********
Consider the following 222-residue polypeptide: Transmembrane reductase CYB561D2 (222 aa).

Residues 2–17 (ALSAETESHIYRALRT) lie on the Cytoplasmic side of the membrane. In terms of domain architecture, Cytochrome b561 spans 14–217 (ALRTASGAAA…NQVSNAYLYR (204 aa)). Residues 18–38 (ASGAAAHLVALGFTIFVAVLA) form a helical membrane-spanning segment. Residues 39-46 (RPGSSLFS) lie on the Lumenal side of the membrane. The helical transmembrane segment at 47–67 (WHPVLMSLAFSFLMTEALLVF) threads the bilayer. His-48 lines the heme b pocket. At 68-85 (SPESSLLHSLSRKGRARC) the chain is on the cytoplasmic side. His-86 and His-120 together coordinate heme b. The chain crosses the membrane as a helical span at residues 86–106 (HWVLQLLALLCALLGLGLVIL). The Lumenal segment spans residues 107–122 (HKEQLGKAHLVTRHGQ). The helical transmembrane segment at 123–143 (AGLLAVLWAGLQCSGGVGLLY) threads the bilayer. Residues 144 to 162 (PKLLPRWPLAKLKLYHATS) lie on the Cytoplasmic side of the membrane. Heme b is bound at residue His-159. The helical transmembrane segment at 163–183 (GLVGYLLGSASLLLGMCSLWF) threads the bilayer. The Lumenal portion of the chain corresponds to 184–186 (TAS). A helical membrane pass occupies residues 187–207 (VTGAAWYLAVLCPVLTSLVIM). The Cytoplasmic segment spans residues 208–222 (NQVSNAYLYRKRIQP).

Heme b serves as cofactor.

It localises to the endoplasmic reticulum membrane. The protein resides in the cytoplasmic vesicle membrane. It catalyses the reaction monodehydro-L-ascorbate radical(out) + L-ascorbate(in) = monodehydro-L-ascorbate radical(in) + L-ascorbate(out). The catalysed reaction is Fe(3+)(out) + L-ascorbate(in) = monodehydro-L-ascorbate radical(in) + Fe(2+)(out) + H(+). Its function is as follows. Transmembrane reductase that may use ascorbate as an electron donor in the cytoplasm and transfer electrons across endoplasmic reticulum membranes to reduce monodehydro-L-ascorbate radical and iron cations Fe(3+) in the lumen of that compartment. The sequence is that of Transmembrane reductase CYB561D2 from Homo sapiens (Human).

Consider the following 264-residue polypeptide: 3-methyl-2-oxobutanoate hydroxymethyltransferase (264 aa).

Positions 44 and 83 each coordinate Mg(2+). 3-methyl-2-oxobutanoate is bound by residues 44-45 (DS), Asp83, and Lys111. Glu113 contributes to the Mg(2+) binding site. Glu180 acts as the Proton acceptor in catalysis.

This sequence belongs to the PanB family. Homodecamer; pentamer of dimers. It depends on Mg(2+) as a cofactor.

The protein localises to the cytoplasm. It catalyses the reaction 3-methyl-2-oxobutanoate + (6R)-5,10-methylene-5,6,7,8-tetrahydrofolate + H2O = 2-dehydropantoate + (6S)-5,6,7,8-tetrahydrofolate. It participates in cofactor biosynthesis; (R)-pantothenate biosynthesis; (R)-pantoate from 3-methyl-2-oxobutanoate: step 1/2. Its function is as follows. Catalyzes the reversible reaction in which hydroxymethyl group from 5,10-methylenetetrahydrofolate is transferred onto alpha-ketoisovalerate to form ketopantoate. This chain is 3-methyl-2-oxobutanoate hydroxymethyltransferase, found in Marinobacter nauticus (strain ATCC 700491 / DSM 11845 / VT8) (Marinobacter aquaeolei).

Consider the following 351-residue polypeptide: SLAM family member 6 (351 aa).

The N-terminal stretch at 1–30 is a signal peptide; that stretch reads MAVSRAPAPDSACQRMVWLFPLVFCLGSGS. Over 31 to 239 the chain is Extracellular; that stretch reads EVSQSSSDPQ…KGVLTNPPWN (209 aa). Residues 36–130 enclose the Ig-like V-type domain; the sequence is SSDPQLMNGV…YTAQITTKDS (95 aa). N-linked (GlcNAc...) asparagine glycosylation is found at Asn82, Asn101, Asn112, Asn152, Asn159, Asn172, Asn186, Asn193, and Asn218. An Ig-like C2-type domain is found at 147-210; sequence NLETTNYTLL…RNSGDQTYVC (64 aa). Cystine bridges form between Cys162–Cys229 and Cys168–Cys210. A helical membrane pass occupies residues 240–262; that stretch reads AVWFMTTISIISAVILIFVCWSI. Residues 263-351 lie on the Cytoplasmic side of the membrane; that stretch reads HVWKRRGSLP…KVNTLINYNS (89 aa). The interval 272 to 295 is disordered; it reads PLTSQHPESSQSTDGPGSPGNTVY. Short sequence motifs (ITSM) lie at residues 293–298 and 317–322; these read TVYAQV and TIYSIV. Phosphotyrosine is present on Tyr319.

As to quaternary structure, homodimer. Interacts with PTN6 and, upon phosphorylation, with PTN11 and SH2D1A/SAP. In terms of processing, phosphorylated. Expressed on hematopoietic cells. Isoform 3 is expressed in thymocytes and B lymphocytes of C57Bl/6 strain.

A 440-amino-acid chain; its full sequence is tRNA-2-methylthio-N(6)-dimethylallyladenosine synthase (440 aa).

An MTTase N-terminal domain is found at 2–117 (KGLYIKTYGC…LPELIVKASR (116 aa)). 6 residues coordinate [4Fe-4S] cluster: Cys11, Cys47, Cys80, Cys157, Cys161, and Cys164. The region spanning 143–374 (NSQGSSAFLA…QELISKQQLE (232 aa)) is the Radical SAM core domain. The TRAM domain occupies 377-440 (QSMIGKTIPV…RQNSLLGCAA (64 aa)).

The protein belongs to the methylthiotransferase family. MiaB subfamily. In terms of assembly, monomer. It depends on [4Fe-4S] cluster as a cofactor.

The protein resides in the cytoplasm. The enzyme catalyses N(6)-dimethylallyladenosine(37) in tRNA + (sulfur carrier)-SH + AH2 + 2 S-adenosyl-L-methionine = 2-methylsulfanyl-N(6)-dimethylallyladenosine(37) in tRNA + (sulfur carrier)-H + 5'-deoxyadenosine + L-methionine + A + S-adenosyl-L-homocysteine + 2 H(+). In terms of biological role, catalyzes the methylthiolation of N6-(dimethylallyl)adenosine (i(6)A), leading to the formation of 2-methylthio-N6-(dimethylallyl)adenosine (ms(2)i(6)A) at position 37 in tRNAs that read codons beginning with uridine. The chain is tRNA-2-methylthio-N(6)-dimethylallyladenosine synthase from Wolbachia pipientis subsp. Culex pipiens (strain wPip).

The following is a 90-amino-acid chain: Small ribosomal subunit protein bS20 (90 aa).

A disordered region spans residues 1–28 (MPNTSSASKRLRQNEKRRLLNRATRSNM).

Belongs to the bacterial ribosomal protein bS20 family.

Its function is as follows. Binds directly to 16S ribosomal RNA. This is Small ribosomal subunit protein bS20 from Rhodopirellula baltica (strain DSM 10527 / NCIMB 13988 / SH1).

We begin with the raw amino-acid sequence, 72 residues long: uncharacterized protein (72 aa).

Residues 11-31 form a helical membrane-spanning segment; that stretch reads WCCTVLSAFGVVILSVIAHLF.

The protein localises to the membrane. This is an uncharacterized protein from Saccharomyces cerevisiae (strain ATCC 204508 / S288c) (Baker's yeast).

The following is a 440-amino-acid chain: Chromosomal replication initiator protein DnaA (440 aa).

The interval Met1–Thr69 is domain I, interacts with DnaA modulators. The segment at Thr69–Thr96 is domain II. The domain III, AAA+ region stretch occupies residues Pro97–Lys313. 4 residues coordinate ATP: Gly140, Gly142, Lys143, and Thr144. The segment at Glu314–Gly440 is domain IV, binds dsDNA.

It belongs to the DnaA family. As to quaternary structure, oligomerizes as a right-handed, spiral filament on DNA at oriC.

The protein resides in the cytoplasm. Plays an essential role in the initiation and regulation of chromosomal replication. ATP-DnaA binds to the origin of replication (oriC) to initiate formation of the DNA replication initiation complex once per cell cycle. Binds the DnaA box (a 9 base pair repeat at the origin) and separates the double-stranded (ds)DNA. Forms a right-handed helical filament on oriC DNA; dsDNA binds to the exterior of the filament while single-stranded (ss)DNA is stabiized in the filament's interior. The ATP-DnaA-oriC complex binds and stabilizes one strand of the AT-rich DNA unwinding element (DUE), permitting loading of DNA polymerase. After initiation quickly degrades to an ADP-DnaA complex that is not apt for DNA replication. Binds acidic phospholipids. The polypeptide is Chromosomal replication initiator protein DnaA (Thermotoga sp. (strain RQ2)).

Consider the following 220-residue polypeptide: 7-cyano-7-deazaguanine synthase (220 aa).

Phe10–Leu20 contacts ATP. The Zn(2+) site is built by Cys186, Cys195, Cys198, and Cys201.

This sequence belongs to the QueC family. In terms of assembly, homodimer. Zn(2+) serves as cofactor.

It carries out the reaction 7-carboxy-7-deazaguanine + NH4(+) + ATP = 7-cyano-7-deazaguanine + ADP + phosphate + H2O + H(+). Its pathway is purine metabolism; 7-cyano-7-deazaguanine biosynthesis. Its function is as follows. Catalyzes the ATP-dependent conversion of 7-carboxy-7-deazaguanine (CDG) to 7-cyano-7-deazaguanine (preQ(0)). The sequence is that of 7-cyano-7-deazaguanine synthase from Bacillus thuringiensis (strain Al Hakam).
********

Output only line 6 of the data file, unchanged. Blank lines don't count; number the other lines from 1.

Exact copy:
Positions 44 and 83 each coordinate Mg(2+). 3-methyl-2-oxobutanoate is bound by residues 44-45 (DS), Asp83, and Lys111. Glu113 contributes to the Mg(2+) binding site. Glu180 acts as the Proton acceptor in catalysis.